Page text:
Monday, September 24, 2012


The new gun culture

The gun community has forever changed.  Once in a supposed slow decline, the popularity of shooting and gun ownership has come roaring back during the past couple of decades.  Sales of firearms are setting all kinds of records, and gun ranges are frequently packed with people.
Michael Bane calls the latest generation of gun owners “Gun Culture 2.0,” which I find to be an exceptionally apt description.  Much like the move from the “old” internet, to the current generation of interactive and social web sites was called “Web 2.0,” the Gun Culture 2.0 is a similarly remarkable change in our own community.
But the new generation of gun owners no longer fit the old-school sportsmen look of yesteryear.  The new generation of gun owners are fiercely independent, yet socially active – especially in the online space.  The new generation comes from urban centers as well as middle America.  New gun owners are of all genders, colors, creeds and social strata.  They are not Elmer Fudd.
Unlike the reserved approach to politics that the traditional firearms lobby has taken, the new generation is outspoken, unashamed and willing to fight for what they believe.  They are educated on the origins of the Second Amendment and the fundamental right to be free.  They do not advocate for the Second Amendment as a right to hunt, rather they perceive it as a guaranteed ability to resist an oppressive government.
But, why the shift?  There are a variety of reasons, but I contend the internet is the primary reason for the revolution in the gun culture.

Nationally and locally, civilian militias have a new look

Florida Charter Oaks militia instructor Al Rivero and lead instructor Darren Wilburn watch as Tucker fires a handgun in June at the Cecil M. Webb public shooting range.
Photo by Carla Varisco-Williams
Published: Sunday, September 23, 2012 at 1:00 a.m.
Last Modified: Saturday, September 22, 2012 at 9:43 p.m.
Amelia Foxwell is the new face of citizen militias in Florida. At 33, the Sarasota resident is younger than most militia members. She is Web-savvy, eloquent and a mother who is working on a master's in psychology.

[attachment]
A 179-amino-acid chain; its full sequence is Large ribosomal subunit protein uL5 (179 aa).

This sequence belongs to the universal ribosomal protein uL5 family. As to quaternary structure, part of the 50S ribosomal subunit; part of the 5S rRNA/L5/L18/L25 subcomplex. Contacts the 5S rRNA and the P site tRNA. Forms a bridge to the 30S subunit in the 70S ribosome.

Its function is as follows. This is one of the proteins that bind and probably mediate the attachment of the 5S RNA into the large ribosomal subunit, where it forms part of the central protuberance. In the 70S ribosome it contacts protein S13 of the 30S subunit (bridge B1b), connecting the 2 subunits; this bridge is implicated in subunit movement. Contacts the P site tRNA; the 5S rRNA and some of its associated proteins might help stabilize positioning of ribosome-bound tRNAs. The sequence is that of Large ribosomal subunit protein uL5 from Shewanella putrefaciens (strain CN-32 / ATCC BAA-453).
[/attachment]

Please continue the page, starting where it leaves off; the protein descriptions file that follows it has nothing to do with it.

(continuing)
Foxwell and fiancé Darren Wilburn are founding members of the Florida Charter Oaks Militia, a Sarasota- based group with about 25 active members who travel from around the state each month to train in survival tactics and firearms use.
Their group — and a growing number of similar militia organizations across Florida and the nation — does not want to be judged by the Oklahoma City bombing or other crimes. Members see the group as a constitutional militia, based on the Second Amendment principle of a well-armed and prepared citizenry.
The couple typify the new-style militia leaders. They are young, well-spoken and physically fit — a far cry from past militia commanders known for camouflage-clad beer bellies and outlandish statements. They are open to scrutiny, are deft at public relations, and will soon be featured in programs on MTV and the National Geographic Channel, focusing on their firearms training.
Wilburn, 45, is a former Army Special Forces sergeant and decorated combat veteran who is the group's lead trainer. He works as a private detective.
For him, the militia is all about personal empowerment: “We would like for every person in the country to not be an easy victim, whether it's street crime or political crime,” Wilburn said.
While they still dress in camouflage and run around the Volusia County woods with guns in monthly training exercises, they also aspire to perform public service like participating in Neighborhood Watch and disaster relief programs.

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